The role of the stem cell antigen, CD34, on mature murine mast cells
In earlier research supported by a MSFHR Masters Trainee Award, Erin Drew disproved theories that CD34, a cell surface protein, was specific to immature blood cells. She found CD34 on immature blood cells, but also on cells lining the blood vessels and on mast cells. Mast cells are known to play a pivotal role in allergic and asthmatic responses. Erin’s work now focuses on CD34’s function in mast cells and how the protein prevents inappropriate adhesion to other cells and tissues. These enquiries will increase new knowledge on how blood cells move around the body and how mast cells can invade tissues and respond to allergens. Ultimately, Erin hopes her work will lead to the identification of targets for the treatment of allergies and asthma.
Molecular analysis of transplant recipients
One of the major problems for patients who have undergone heart or other transplants is the potential for the body’s own immune system to attack the newly introduced organ. As a result, patients must take large doses of immunosuppressive drugs daily to prevent rejection of the new organ, which the body perceives as foreign. Unfortunately, these medications interfere with normal immune response, which leads to a wide range of dangerous side effects, including higher susceptibility to infections and cancer. Dosage must be carefully monitored: not enough, and the body will begin to reject the organ; too much, and patients must deal with the serious side effects. The goal of Edward Chang’s work is to develop new genetic tests to predict exactly how much medication each individual patient requires to ensure the organ is accepted with minimal side effects.
Functional role of p33ING1 phosphorylation in cellular stress responses to DNA damage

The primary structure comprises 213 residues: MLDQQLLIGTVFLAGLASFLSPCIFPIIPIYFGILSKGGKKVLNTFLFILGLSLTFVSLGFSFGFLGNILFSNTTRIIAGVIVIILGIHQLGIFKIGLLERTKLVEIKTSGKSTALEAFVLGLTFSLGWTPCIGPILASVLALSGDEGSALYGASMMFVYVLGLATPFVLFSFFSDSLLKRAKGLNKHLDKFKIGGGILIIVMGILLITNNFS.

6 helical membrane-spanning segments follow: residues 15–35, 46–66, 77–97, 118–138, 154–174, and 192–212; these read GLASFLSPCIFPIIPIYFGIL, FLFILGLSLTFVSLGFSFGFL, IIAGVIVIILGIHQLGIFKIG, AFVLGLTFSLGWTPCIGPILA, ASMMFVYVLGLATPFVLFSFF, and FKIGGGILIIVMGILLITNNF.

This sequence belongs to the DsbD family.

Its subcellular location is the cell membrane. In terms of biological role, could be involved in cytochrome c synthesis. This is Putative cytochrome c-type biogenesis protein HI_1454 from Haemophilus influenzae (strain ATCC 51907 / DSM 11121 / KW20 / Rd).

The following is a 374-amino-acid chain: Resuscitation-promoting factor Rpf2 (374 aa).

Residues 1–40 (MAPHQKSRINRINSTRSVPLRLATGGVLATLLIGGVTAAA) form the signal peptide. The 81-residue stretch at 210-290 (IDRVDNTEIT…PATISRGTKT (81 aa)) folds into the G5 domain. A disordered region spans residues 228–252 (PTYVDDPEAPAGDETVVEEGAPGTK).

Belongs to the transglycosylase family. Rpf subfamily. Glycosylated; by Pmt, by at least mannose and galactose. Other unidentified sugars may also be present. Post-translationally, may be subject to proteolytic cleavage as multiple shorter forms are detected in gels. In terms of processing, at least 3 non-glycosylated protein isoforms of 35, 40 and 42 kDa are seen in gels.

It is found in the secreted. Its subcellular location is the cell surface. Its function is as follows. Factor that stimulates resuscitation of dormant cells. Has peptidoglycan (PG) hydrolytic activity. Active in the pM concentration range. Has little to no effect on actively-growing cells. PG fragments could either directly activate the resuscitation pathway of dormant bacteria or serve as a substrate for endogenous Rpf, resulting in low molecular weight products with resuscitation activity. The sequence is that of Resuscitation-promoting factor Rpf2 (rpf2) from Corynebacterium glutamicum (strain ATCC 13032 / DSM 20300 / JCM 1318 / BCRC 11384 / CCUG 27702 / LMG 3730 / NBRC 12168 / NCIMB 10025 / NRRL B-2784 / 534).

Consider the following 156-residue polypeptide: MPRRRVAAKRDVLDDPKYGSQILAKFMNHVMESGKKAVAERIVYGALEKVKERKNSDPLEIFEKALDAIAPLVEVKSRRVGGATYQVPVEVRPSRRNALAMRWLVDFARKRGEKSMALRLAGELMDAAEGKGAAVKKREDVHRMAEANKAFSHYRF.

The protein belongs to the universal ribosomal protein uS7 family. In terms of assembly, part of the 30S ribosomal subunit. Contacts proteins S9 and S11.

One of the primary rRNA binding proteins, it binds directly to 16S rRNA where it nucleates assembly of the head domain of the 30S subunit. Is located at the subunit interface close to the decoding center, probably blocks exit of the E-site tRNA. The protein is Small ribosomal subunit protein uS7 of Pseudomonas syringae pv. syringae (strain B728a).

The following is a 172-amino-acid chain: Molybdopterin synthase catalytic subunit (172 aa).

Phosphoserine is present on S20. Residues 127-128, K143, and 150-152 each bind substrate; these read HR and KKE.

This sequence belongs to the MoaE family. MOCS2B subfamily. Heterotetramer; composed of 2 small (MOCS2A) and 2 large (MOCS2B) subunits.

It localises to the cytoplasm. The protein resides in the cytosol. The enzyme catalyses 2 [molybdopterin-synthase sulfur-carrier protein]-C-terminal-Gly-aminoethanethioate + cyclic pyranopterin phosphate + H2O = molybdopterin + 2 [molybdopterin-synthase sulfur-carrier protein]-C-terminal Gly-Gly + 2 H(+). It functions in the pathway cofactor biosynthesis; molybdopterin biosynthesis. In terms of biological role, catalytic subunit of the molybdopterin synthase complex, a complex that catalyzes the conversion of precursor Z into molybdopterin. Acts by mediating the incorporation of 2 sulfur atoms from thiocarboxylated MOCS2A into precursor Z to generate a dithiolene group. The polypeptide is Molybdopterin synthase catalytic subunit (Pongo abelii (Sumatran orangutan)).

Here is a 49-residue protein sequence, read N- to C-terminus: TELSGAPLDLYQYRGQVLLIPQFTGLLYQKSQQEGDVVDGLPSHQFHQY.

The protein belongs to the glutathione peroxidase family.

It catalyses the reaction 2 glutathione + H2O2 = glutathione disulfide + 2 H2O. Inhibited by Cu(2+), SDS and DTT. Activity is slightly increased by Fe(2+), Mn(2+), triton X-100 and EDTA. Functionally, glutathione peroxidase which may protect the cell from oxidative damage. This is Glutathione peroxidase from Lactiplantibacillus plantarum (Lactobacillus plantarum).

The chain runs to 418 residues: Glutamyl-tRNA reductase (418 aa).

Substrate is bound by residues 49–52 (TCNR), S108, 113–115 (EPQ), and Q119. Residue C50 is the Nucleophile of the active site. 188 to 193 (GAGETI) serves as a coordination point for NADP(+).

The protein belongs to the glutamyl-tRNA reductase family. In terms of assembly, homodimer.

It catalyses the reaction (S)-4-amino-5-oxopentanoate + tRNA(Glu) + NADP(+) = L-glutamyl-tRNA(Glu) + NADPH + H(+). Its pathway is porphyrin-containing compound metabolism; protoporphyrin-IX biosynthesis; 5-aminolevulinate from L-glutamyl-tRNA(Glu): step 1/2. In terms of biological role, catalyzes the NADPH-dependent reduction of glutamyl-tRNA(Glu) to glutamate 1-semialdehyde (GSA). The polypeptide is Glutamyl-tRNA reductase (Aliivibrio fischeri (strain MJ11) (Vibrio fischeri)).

The organization of DNA sequences within a structured framework is vital to maintain the stability of a cell’s genetic material. When DNA damage occurs and is left unrepaired, it can affect cell division and normal cellular functions and ultimately lead to cancer. Eric Campos is expanding previous knowledge generated in Dr. Gang Li’s lab around a tumour suppressing protein known as p33ING1. This protein has been found to play an important role in the cell’s response to ultraviolet radiation, enhancing the repair of UV-damaged DNA. Eric’s research focuses on the biochemical processes by which p33ING1 is activated. This work could lead to novel treatments for cancer, a disease caused by the onset of genomic instability.
The effect of early controlled mobilization interventions on early fracture healing in a simulated hand fracture-healing model
Each year, about 11,500 people in BC fracture bones in the hand, usually from an accidental fall, a blow or compression between objects. Treatment typically involves immobilizing the fractured hand in a cast or splint for up to four weeks, which is necessary to allow bones to heal, but can also lead to loss of function and the need for further interventions or rehabilitation. Some studies have shown that earlier controlled mobilization of the hand following a fracture could reduce the negative consequences associated with immobilization. But studies haven’t addressed whether this earlier intervention is safe or will improve function. Lynne Feehan is examining the safety of two methods for early mobilization to lay the foundation for future research into this potentially useful approach for reducing side effects and improving fracture healing.
Spine biomechanics in osteoporotic thoracic vertebrae: investigating the safety of manual therapy
People with spinal osteoporosis often suffer back pain that cannot be relieved by exercise or medication. Physiotherapists with advanced training can use manual spinal joint mobilization techniques, also called manual therapy, to relieve the pain. However, there are questions about how safe the therapy is and whether the techniques pose a risk of causing fractures. Meena Sran is using bioengineering techniques to determine if manual therapy creates a risk of fracture in people with spinal osteoporosis. Besides assessing the spine’s ability to resist fracture during manual therapy by determining the pressure required to fracture vertebrae, she is also examining whether or not x-rays and CT scans can detect these fractures. The study will provide insights into the safety of manual therapy and ultimately help improve treatment of back pain in older adults with spinal osteoporosis.